Interaction between genetic and environmental effects on total dry weight

Continuing the work reported in MNL 57: 10-11, we attempted to verify the interaction of environment with manifest events such as reciprocal and xenia effects, and the presence or absence of a similar performance between F1 and F2 progenies in two sets of three-way crosses. The same trial was repeated during two years and for two localities. We used a flint single cross, long cycle opaque-2 (AxB), and the reciprocal (BxA), and two sets of three-way crosses obtained from these single crosses and three dent opaque inbred lines, 1, 2 and 3. The treatments in each single cross were as follows: no pollination, selfing, crossing with 1, 2 and 3 inbreds, and backcrossing with their parental lines, A and B. In both sets of three-way crosses, the treatments were: no pollination and selfing. Experimental design was "randomized plots" of 15 replications. The parameter studied was total dry weight per plant.

In joint analyses measured during 1983 and 1984, the results (Table 1) were: 1) The reciprocal cross (BxA) is better than the direct cross (AxB). This result was the same during both summers and localities. Thus, to analyse all pollination treatments:
 
  1983 1984
(AxB) < (BxA) **P<0.01; D = 9.5% **P<0.01: D = 5.4%

2) Only in the three-way cross [(BxA)x3], the total dry weight per plant increased over no pollination with selfing treatment:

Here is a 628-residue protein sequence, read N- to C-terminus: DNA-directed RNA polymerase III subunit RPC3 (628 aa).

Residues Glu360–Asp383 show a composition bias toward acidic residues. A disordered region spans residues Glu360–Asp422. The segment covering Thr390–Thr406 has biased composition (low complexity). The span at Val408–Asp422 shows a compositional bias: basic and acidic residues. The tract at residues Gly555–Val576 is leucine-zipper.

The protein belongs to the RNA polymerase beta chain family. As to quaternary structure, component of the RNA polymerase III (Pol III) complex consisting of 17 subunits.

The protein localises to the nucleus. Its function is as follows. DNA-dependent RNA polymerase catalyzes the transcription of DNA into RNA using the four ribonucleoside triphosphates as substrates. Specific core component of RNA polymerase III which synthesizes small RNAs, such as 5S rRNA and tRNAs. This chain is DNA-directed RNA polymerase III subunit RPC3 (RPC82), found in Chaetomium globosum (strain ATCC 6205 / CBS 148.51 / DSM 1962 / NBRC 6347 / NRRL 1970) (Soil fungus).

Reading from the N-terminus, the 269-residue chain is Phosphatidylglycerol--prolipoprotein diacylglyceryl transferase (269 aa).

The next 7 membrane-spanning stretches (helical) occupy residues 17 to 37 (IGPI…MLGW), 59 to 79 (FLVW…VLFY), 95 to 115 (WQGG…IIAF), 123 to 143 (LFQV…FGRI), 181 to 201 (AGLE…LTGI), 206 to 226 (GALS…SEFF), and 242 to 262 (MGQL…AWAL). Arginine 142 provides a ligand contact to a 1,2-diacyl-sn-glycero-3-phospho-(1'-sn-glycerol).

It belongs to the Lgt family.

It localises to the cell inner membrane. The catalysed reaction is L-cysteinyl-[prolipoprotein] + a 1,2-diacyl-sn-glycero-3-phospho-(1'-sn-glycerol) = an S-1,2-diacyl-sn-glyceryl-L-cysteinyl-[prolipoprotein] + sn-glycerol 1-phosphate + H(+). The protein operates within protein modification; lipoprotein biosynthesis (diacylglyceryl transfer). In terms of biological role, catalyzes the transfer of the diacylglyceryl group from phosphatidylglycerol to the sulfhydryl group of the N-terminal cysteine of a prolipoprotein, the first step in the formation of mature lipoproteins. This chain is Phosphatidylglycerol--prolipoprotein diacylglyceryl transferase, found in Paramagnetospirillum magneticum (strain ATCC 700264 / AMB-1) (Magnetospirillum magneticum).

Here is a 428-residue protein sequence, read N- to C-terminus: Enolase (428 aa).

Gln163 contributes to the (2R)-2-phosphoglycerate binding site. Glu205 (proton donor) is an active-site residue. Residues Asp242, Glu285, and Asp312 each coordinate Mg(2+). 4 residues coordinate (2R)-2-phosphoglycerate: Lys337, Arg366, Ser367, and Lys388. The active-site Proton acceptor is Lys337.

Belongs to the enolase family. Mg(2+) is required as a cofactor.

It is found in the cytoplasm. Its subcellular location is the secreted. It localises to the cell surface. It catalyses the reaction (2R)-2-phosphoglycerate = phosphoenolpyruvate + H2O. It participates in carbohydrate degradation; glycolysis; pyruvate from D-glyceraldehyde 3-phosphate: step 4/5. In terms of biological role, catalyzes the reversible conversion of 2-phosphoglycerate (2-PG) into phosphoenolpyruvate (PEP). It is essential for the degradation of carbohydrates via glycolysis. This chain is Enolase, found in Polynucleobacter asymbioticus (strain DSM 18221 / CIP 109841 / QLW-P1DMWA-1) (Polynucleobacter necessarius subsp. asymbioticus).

1983: no pollination<selfing ***P<0.001; D = 28.5%
1984: no pollination< selfing *P<0.05; D = 26.0%

3) In both forms of single cross, the no pollination treatment was always lower than crossing with 1, 2 and 3 inbred lines:

1983: (AxB) no pollination < (AxB)x1,2,3 *P<0.05
(BxA) no pollination < (BxA)x1,2,3 **P<0.01
1984: (AxB) no pollination < (AxB)x1,2.3 *P<0.05
(BxA) no pollination < (BxA)x1,2,3 **P<0.01

4) When the reciprocal single cross (BxA) is pollinated with the parental line B, the total dry weight is better than when the pollination is made with the parental line A. This result is always the same:

(BxA)xB>(BxA)xA *P<0.05
1983 D = 34.5%; 1984 D = 15.2%

5) When we compare the F1 and F2 progenies in both sets of three-way crosses, we notice that these hybrids do not have the same performance as far as yield is concerned during two years:

1983: (AxB)x1 > (AxB)x2 > (AxB)x3

[(AxB)x1]F2 > [(AxB)x2]F2 > [(AxB)x3]F2

r = 0.969 *P<0.05

(BxA)x1 > (BxA)x3 > (BxA)x2

[(BxA)x1]F2 > [(BxA)x3]F2 > [(BxA)x2]F2

1984: (AxB)x2 > (AxB)x1 > (AxB)x3

[(AxB)x3]F2 > [(AxB)x2]F2[(AxB)x1]F2

(BxA)x2 > (BxA)x3 > (BxA)x1

[(BxA)x3]F2 > [(BxA)x2]F2 > [(BxA)x1]F2

In summary, we can conclude: 1) The reciprocal effects are invariable, there is not dependence with the environment for these hybrids; 2) The environmental interaction is very important in the xenia effect expression; 3) However, the environmental interaction changes, intensely, the sequence of production in the F1 and F2 progenies.

Table 1. Means of total dry weight/plant for all materials and treatments (g).

R. Fontanet and A. Alvarez
 
 


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